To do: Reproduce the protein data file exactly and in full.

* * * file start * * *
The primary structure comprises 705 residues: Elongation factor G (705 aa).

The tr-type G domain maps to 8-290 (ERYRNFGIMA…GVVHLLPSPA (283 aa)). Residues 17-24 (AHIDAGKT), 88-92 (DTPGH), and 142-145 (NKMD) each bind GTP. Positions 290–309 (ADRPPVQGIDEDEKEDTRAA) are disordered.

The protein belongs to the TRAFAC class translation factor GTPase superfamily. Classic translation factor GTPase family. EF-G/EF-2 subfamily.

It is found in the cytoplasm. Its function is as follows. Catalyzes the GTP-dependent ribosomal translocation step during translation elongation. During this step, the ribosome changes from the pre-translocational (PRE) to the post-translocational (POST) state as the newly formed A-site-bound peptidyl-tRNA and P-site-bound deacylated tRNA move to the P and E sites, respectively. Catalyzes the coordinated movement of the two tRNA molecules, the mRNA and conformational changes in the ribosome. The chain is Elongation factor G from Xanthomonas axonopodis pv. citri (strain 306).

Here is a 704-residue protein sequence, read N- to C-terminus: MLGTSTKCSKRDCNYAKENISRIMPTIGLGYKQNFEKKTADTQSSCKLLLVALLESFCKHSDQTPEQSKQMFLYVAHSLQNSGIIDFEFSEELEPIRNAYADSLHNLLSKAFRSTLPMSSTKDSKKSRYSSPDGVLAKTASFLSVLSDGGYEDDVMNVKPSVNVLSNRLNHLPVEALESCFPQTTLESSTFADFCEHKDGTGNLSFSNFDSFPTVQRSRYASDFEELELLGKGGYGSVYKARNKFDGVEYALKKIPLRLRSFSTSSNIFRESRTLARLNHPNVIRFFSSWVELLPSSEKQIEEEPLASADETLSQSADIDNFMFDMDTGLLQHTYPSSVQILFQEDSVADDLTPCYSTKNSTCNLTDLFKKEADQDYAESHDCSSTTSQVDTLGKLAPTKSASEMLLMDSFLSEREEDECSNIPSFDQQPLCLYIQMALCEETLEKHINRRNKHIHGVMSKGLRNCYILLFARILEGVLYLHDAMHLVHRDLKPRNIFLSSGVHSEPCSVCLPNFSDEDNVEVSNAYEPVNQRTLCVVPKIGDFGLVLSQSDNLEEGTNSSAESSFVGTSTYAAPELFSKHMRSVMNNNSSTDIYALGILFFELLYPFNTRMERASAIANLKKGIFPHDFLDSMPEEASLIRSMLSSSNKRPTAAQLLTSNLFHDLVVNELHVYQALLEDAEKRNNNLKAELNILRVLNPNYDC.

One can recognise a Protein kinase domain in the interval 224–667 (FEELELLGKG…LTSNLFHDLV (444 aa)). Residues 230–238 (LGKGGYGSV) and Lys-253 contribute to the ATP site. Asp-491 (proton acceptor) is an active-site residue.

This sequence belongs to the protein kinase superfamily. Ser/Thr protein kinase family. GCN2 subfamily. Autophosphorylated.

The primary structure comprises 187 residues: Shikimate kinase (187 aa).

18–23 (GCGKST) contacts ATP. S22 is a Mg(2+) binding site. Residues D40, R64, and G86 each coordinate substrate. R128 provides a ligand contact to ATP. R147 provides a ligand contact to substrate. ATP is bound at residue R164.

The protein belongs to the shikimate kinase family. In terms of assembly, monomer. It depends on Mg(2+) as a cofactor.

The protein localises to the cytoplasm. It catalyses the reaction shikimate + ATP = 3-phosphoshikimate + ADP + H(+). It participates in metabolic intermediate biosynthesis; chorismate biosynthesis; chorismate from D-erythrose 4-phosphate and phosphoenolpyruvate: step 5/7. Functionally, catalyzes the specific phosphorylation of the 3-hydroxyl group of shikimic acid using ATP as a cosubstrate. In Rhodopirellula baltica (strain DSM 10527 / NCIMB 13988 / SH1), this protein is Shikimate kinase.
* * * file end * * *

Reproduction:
The primary structure comprises 705 residues: Elongation factor G (705 aa).

The tr-type G domain maps to 8-290 (ERYRNFGIMA…GVVHLLPSPA (283 aa)). Residues 17-24 (AHIDAGKT), 88-92 (DTPGH), and 142-145 (NKMD) each bind GTP. Positions 290–309 (ADRPPVQGIDEDEKEDTRAA) are disordered.

The protein belongs to the TRAFAC class translation factor GTPase superfamily. Classic translation factor GTPase family. EF-G/EF-2 subfamily.

It is found in the cytoplasm. Its function is as follows. Catalyzes the GTP-dependent ribosomal translocation step during translation elongation. During this step, the ribosome changes from the pre-translocational (PRE) to the post-translocational (POST) state as the newly formed A-site-bound peptidyl-tRNA and P-site-bound deacylated tRNA move to the P and E sites, respectively. Catalyzes the coordinated movement of the two tRNA molecules, the mRNA and conformational changes in the ribosome. The chain is Elongation factor G from Xanthomonas axonopodis pv. citri (strain 306).

Here is a 704-residue protein sequence, read N- to C-terminus: MLGTSTKCSKRDCNYAKENISRIMPTIGLGYKQNFEKKTADTQSSCKLLLVALLESFCKHSDQTPEQSKQMFLYVAHSLQNSGIIDFEFSEELEPIRNAYADSLHNLLSKAFRSTLPMSSTKDSKKSRYSSPDGVLAKTASFLSVLSDGGYEDDVMNVKPSVNVLSNRLNHLPVEALESCFPQTTLESSTFADFCEHKDGTGNLSFSNFDSFPTVQRSRYASDFEELELLGKGGYGSVYKARNKFDGVEYALKKIPLRLRSFSTSSNIFRESRTLARLNHPNVIRFFSSWVELLPSSEKQIEEEPLASADETLSQSADIDNFMFDMDTGLLQHTYPSSVQILFQEDSVADDLTPCYSTKNSTCNLTDLFKKEADQDYAESHDCSSTTSQVDTLGKLAPTKSASEMLLMDSFLSEREEDECSNIPSFDQQPLCLYIQMALCEETLEKHINRRNKHIHGVMSKGLRNCYILLFARILEGVLYLHDAMHLVHRDLKPRNIFLSSGVHSEPCSVCLPNFSDEDNVEVSNAYEPVNQRTLCVVPKIGDFGLVLSQSDNLEEGTNSSAESSFVGTSTYAAPELFSKHMRSVMNNNSSTDIYALGILFFELLYPFNTRMERASAIANLKKGIFPHDFLDSMPEEASLIRSMLSSSNKRPTAAQLLTSNLFHDLVVNELHVYQALLEDAEKRNNNLKAELNILRVLNPNYDC.

One can recognise a Protein kinase domain in the interval 224–667 (FEELELLGKG…LTSNLFHDLV (444 aa)). Residues 230–238 (LGKGGYGSV) and Lys-253 contribute to the ATP site. Asp-491 (proton acceptor) is an active-site residue.

This sequence belongs to the protein kinase superfamily. Ser/Thr protein kinase family. GCN2 subfamily. Autophosphorylated.

The primary structure comprises 187 residues: Shikimate kinase (187 aa).

18–23 (GCGKST) contacts ATP. S22 is a Mg(2+) binding site. Residues D40, R64, and G86 each coordinate substrate. R128 provides a ligand contact to ATP. R147 provides a ligand contact to substrate. ATP is bound at residue R164.

The protein belongs to the shikimate kinase family. In terms of assembly, monomer. It depends on Mg(2+) as a cofactor.

The protein localises to the cytoplasm. It catalyses the reaction shikimate + ATP = 3-phosphoshikimate + ADP + H(+). It participates in metabolic intermediate biosynthesis; chorismate biosynthesis; chorismate from D-erythrose 4-phosphate and phosphoenolpyruvate: step 5/7. Functionally, catalyzes the specific phosphorylation of the 3-hydroxyl group of shikimic acid using ATP as a cosubstrate. In Rhodopirellula baltica (strain DSM 10527 / NCIMB 13988 / SH1), this protein is Shikimate kinase.